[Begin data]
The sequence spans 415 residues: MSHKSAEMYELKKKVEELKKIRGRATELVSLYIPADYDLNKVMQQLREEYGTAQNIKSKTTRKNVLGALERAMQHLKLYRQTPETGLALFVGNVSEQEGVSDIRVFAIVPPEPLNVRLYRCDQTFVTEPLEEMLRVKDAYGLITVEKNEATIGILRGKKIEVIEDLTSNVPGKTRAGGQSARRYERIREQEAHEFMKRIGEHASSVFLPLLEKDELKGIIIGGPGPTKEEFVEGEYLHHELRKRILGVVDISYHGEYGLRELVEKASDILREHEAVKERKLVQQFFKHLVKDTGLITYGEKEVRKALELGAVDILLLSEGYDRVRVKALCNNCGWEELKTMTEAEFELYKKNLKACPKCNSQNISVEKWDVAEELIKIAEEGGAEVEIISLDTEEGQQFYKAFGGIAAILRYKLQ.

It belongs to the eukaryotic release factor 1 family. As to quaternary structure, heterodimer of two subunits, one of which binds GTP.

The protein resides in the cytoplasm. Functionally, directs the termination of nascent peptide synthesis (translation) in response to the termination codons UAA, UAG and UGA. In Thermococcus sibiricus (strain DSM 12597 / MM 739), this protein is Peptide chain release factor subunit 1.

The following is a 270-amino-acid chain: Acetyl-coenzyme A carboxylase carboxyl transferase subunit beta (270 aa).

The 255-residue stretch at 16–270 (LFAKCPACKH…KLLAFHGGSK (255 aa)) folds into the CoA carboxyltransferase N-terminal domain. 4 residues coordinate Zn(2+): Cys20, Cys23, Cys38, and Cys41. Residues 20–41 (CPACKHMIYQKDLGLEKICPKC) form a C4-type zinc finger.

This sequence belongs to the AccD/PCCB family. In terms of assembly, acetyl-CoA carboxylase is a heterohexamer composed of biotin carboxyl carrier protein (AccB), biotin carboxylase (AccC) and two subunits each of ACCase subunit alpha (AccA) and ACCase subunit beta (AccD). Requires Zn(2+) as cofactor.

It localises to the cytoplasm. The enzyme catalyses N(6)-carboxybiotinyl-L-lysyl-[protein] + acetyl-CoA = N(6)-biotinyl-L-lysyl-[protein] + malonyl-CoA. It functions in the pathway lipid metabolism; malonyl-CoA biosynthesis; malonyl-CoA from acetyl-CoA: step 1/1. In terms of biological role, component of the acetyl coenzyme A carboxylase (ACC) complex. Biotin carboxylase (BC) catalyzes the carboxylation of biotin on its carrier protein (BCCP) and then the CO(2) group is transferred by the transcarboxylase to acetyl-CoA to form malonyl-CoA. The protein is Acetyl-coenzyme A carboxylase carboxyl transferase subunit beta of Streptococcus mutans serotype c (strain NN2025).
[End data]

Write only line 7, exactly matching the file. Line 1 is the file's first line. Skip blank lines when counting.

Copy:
It localises to the cytoplasm. The enzyme catalyses N(6)-carboxybiotinyl-L-lysyl-[protein] + acetyl-CoA = N(6)-biotinyl-L-lysyl-[protein] + malonyl-CoA. It functions in the pathway lipid metabolism; malonyl-CoA biosynthesis; malonyl-CoA from acetyl-CoA: step 1/1. In terms of biological role, component of the acetyl coenzyme A carboxylase (ACC) complex. Biotin carboxylase (BC) catalyzes the carboxylation of biotin on its carrier protein (BCCP) and then the CO(2) group is transferred by the transcarboxylase to acetyl-CoA to form malonyl-CoA. The protein is Acetyl-coenzyme A carboxylase carboxyl transferase subunit beta of Streptococcus mutans serotype c (strain NN2025).